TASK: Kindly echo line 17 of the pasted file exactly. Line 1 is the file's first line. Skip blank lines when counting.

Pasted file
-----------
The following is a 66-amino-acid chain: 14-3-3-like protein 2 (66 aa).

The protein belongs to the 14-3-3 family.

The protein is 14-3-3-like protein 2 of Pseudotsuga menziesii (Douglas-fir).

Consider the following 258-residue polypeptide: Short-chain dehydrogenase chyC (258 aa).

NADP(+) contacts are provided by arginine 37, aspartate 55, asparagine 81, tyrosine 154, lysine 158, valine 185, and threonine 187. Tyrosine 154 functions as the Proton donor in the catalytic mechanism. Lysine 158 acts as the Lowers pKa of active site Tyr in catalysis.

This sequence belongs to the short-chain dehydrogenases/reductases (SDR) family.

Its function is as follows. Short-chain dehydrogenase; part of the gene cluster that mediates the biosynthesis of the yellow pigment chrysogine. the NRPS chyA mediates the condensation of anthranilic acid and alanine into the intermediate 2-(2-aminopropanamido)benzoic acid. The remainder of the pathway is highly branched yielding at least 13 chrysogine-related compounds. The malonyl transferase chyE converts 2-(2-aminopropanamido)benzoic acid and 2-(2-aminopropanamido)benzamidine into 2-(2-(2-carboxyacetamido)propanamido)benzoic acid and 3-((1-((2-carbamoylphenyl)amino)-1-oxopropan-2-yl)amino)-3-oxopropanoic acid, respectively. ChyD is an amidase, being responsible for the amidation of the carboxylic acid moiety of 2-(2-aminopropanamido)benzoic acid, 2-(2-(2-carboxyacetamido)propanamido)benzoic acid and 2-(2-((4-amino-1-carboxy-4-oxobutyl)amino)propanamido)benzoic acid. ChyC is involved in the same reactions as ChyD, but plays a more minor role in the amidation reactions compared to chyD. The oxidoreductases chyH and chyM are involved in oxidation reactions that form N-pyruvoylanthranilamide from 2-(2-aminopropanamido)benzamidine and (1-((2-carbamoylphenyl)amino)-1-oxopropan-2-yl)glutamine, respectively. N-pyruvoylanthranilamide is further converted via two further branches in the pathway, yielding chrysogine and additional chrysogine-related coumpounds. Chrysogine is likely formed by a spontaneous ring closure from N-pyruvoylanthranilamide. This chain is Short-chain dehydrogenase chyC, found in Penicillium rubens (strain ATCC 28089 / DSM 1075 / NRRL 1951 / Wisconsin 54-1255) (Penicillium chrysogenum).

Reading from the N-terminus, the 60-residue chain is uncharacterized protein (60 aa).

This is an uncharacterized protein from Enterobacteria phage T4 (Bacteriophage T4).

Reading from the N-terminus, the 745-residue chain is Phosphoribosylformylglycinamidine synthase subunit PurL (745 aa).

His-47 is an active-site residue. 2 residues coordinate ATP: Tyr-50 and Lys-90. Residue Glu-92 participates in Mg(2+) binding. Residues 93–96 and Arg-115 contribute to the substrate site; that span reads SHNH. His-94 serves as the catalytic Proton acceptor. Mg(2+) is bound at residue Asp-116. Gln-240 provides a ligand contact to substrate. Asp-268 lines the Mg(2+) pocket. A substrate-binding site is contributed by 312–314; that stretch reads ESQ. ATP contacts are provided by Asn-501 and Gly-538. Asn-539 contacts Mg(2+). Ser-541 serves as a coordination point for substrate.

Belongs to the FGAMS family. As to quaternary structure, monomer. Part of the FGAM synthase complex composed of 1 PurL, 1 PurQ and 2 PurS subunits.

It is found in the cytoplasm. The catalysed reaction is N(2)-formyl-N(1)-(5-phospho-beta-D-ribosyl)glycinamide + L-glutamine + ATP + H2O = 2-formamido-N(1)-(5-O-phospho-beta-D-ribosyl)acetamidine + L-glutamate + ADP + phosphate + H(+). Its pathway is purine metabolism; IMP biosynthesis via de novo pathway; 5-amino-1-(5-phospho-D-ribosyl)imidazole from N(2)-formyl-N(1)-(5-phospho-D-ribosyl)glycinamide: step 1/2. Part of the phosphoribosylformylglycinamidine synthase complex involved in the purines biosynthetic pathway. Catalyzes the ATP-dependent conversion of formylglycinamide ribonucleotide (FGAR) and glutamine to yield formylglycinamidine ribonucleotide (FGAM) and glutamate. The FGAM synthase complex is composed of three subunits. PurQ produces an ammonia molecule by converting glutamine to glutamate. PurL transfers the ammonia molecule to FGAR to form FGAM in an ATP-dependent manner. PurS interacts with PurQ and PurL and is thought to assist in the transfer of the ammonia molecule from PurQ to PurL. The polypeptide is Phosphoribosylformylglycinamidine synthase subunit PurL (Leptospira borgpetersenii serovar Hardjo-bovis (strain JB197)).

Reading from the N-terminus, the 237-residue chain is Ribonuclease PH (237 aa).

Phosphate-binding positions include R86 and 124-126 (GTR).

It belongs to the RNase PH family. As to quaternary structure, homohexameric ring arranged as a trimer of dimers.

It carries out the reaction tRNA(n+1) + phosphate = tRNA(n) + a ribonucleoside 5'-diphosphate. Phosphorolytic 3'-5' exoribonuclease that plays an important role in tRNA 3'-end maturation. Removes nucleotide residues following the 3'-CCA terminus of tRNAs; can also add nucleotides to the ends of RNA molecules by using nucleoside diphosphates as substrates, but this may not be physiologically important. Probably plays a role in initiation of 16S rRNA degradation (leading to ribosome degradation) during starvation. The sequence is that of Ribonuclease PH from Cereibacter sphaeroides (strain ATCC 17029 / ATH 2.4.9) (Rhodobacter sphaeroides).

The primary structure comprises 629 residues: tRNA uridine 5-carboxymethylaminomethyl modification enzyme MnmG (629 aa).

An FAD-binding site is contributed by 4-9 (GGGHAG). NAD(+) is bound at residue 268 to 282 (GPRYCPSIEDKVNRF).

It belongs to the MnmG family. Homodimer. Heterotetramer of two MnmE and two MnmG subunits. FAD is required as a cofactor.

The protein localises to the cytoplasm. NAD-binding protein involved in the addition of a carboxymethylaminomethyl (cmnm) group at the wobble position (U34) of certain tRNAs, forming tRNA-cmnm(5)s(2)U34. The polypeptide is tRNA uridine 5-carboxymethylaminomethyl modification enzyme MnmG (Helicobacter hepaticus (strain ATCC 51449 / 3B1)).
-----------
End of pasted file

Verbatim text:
It carries out the reaction tRNA(n+1) + phosphate = tRNA(n) + a ribonucleoside 5'-diphosphate. Phosphorolytic 3'-5' exoribonuclease that plays an important role in tRNA 3'-end maturation. Removes nucleotide residues following the 3'-CCA terminus of tRNAs; can also add nucleotides to the ends of RNA molecules by using nucleoside diphosphates as substrates, but this may not be physiologically important. Probably plays a role in initiation of 16S rRNA degradation (leading to ribosome degradation) during starvation. The sequence is that of Ribonuclease PH from Cereibacter sphaeroides (strain ATCC 17029 / ATH 2.4.9) (Rhodobacter sphaeroides).